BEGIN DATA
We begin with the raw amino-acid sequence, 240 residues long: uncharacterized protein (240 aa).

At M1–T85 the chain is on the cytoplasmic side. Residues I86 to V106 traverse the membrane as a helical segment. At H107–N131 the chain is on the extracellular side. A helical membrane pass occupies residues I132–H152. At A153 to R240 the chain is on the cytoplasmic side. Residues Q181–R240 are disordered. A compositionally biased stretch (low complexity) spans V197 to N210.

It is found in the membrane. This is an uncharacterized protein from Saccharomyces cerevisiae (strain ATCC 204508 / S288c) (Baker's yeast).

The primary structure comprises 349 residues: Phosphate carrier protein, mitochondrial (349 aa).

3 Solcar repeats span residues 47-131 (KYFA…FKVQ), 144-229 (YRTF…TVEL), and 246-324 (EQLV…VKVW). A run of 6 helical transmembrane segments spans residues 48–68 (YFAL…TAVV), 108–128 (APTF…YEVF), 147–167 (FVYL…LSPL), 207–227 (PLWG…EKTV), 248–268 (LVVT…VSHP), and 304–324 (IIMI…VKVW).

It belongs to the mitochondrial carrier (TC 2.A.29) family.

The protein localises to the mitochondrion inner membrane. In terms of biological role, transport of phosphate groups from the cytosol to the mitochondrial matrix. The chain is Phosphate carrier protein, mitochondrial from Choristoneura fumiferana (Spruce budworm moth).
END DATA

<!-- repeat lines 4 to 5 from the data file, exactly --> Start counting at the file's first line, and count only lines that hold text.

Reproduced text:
The primary structure comprises 349 residues: Phosphate carrier protein, mitochondrial (349 aa).

3 Solcar repeats span residues 47-131 (KYFA…FKVQ), 144-229 (YRTF…TVEL), and 246-324 (EQLV…VKVW). A run of 6 helical transmembrane segments spans residues 48–68 (YFAL…TAVV), 108–128 (APTF…YEVF), 147–167 (FVYL…LSPL), 207–227 (PLWG…EKTV), 248–268 (LVVT…VSHP), and 304–324 (IIMI…VKVW).